“It’s going to be a long climb out, and we recognize that households and businesses are facing an unusual amount of uncertainty,” Governor Tiff Macklem told the press.

“Against that background, we are being unusually clear that interest rates are going to be low for a long time.”

The decision to maintain the record-low rate, which plunged from 1.75% to its current level in March, follows a “historic drop” in economic activity in the first half of the year.

What low rates mean for you

Happy family showing off new home
4 PM production / Shutterstock

Lower interest rates make borrowing more affordable and encourage Canadians to put more of their money back into the economy.

Macklem has publicly stated the overnight rate — the interest banks charge each other for short-term loans — is already at its “effective lower bound” of 0.25%. It’s as low as the bank is willing to go, as the governor has no intention of sending rates into negative territory.

Although the overnight lending rate doesn’t directly affect how much interest you’ll pay on a loan, it influences the prime rate, which does.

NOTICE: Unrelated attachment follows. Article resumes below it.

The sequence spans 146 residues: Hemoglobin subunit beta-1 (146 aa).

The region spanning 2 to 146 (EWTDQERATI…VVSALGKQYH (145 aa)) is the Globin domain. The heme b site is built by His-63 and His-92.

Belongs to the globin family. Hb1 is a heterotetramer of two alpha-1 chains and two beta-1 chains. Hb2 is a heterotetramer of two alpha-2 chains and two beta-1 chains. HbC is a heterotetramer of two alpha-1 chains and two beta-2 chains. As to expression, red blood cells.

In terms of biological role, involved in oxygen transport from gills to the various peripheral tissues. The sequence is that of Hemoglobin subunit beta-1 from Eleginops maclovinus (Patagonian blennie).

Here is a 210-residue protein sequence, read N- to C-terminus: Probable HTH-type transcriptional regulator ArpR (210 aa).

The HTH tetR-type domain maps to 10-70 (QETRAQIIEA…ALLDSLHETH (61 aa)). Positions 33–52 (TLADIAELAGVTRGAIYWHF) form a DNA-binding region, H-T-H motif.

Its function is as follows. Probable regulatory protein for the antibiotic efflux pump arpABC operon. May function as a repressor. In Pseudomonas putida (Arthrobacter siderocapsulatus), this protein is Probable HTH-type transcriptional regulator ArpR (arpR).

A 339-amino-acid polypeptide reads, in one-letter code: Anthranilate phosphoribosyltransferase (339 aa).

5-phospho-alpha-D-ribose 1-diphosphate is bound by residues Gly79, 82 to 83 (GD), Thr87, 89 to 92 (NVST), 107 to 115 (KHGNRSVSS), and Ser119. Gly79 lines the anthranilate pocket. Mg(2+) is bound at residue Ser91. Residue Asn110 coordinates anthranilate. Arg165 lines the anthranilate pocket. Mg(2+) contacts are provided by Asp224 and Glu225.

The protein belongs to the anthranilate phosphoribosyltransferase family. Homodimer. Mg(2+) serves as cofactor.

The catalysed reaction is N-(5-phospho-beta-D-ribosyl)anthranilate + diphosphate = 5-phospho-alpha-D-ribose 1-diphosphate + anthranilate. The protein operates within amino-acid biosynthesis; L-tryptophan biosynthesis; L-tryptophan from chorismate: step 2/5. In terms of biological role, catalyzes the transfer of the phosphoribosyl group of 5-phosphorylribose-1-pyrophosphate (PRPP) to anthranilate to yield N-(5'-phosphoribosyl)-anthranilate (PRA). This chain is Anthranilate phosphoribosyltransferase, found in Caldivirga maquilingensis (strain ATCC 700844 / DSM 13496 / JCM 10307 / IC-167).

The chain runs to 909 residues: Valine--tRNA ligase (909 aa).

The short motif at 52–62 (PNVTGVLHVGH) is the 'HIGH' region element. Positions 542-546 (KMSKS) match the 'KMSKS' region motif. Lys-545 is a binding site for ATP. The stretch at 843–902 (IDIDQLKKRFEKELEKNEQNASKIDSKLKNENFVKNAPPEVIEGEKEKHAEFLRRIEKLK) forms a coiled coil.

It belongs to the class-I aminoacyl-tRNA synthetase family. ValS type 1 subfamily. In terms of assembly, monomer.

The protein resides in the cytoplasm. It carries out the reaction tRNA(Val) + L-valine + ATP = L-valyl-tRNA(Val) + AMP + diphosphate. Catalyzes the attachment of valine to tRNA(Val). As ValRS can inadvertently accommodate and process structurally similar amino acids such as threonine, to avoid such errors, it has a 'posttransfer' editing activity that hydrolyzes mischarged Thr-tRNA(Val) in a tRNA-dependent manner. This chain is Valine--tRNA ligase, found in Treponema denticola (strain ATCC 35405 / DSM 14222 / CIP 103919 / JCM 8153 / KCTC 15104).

The prime is the amount of interest commercial banks like RBC and BMO charge their best customers. It’s used to set the rates on all sorts of loans, including mortgages and credit cards.

So long as your credit score is in good shape, this is a golden age for borrowing.

Thinking about upgrading your kitchen or buying a new car? You can get a tremendous rate on a personal loan. Or if you’re in the market for a home, mortgage rates have never been lower.

Even if you’ve already got a mortgage, refinancing now could slash your monthly payments and save you thousands in interest over the next few years. Experts say anyone paying more than 3% on a fixed-rate mortgage — or 0.75% more than current rates — should come out ahead by renegotiating.

Use the tool below to compare mortgage rates from more than 30 federally insured lenders and see what’s available:

About the Author

Shane Murphy

Shane Murphy

Reporter

Shane is a reporter for MoneyWise. He holds a bachelor’s degree in English Language & Literature from Western University and is a graduate of the Algonquin College Scriptwriting program.

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